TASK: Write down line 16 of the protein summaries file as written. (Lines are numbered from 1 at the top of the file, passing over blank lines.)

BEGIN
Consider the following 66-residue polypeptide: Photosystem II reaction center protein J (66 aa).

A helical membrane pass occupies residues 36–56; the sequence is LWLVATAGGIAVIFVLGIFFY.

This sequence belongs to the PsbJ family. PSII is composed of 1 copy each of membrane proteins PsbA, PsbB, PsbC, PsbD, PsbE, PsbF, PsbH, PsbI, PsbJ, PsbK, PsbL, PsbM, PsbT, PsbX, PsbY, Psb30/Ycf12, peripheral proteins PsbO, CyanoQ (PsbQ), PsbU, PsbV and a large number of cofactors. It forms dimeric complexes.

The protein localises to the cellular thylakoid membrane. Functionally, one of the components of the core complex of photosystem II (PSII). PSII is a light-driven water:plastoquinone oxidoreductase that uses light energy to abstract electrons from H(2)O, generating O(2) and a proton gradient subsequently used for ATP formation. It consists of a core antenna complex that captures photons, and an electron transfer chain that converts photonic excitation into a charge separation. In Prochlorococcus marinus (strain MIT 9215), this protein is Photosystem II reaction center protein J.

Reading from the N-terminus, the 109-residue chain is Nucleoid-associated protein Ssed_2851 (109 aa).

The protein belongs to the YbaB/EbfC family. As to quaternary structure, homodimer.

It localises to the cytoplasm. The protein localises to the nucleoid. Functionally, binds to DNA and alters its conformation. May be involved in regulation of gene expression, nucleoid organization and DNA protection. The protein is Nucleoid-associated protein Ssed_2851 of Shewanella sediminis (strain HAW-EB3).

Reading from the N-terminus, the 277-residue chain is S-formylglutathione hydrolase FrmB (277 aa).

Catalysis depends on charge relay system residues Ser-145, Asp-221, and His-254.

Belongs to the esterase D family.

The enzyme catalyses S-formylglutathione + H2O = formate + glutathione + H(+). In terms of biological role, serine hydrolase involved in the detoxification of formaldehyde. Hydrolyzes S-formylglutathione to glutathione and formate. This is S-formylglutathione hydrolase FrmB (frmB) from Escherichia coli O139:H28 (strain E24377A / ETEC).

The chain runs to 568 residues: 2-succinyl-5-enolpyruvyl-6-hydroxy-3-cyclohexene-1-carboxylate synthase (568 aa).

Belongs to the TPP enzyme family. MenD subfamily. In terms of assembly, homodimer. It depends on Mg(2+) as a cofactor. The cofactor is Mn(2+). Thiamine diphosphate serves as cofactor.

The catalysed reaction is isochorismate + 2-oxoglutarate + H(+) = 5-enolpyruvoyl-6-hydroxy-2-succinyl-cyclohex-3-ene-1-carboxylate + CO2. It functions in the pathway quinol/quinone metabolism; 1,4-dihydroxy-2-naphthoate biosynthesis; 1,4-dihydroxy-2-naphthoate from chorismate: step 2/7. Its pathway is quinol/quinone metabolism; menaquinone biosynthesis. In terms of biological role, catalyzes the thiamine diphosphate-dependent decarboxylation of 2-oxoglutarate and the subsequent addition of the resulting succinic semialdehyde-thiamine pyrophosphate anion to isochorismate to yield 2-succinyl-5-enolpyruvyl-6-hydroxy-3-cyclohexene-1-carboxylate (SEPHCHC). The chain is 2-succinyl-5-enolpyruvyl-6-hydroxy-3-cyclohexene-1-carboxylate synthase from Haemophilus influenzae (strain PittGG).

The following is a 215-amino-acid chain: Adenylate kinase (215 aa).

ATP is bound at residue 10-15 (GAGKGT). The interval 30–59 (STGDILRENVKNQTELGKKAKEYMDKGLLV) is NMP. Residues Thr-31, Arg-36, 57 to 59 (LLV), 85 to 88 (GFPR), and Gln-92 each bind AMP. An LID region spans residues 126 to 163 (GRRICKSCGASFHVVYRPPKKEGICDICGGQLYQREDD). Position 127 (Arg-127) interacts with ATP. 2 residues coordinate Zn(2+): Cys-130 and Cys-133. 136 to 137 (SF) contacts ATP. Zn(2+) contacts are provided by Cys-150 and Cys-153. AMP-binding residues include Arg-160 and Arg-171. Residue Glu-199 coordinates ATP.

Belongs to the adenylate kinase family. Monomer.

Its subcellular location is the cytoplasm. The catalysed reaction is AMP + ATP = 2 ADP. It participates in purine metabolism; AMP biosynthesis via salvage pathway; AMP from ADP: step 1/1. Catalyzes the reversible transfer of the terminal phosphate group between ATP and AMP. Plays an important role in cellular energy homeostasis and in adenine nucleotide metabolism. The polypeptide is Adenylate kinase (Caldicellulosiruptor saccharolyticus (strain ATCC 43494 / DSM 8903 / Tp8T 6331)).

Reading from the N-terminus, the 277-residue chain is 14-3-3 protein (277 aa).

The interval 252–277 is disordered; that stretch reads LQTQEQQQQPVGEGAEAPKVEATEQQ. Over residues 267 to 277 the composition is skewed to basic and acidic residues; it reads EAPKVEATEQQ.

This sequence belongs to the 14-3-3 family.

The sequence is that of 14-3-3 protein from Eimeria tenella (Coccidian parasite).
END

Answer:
ATP is bound at residue 10-15 (GAGKGT). The interval 30–59 (STGDILRENVKNQTELGKKAKEYMDKGLLV) is NMP. Residues Thr-31, Arg-36, 57 to 59 (LLV), 85 to 88 (GFPR), and Gln-92 each bind AMP. An LID region spans residues 126 to 163 (GRRICKSCGASFHVVYRPPKKEGICDICGGQLYQREDD). Position 127 (Arg-127) interacts with ATP. 2 residues coordinate Zn(2+): Cys-130 and Cys-133. 136 to 137 (SF) contacts ATP. Zn(2+) contacts are provided by Cys-150 and Cys-153. AMP-binding residues include Arg-160 and Arg-171. Residue Glu-199 coordinates ATP.